The Effects of Choral Experience and Formal Music Training on Singing Achievement

Esther H S Mang

Research output: Chapter in book/report/conference proceedingConference proceeding

Abstract

An investigation was conducted on the song performance and melodic pitch matching skills of two groups of young adults. One group had received formal musical training but little choral experience, while the other group had not received any formal musical training but had more choral experience. All participants were evaluated on their performance to maintain tonality in song performance and their accuracy in echo-sing melodic patterns. Results suggest that choral experience and musical training have different effects on different types of criterion singing task. For melodic pitch-matching, subjects with formal music training performed significantly better than those who received no formal music training but had more choral experience. However, for song performance, subjects with more choral experience performed significantly better than those with formal music training but little choral experience. The findings imply that informal musical training, such as choral singing, might be considered comparable or even superior in fostering musical growth in certain context, such as song performance.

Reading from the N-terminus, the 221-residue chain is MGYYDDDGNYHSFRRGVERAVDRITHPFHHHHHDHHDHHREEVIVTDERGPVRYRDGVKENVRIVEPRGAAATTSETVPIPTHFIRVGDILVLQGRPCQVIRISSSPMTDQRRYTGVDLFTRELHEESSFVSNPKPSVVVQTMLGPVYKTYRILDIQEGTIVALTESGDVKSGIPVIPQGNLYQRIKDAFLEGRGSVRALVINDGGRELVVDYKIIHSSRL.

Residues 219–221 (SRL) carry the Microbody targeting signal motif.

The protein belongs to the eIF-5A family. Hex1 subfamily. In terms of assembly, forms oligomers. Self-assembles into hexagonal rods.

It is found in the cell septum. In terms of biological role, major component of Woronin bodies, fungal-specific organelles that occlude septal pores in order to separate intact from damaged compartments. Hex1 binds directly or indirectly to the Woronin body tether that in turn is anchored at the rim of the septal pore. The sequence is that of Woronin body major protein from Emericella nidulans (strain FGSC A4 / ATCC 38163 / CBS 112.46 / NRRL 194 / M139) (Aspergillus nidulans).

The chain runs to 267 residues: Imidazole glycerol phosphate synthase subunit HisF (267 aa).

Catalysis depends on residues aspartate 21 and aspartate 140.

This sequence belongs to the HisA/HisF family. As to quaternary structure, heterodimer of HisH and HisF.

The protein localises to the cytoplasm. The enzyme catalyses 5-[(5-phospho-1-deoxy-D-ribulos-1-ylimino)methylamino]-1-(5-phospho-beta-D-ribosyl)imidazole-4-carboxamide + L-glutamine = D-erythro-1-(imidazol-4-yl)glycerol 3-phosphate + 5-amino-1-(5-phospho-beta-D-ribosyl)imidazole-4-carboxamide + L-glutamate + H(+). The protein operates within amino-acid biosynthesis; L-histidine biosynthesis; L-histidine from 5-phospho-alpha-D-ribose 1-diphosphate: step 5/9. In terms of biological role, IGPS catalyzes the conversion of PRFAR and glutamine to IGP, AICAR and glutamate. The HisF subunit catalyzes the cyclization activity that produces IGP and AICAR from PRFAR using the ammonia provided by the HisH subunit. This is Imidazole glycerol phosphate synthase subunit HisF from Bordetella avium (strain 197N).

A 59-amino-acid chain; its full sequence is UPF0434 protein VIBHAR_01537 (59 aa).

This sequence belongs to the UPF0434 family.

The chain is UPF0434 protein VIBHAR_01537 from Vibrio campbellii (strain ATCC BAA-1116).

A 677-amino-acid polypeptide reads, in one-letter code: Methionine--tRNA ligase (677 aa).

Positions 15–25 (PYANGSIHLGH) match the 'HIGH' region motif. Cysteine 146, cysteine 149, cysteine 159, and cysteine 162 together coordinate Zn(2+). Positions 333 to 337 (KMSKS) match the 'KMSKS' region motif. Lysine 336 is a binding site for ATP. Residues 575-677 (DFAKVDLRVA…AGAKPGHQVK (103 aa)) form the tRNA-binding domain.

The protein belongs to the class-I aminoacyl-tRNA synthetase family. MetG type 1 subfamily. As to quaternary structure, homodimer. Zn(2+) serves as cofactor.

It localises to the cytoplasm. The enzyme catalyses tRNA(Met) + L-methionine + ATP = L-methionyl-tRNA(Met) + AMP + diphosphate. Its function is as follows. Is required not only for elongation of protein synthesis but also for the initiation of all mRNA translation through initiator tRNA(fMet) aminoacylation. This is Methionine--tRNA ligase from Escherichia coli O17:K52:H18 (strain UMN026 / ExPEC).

Original languageEnglish
Title of host publicationProceedings of the 20th Seminar of the International Society for Music Education Research Comission
PublisherInternational Society for Music Education
Pages131-137
Number of pages7
Publication statusPublished - Jun 2004
EventThe 20th Seminar of the International Society for Music Education Research Commission - Las Palmas, Spain
Duration: 4 Jun 200410 Jun 2004

Seminar

SeminarThe 20th Seminar of the International Society for Music Education Research Commission
Country/TerritorySpain
CityLas Palmas
Period4/06/0410/06/04

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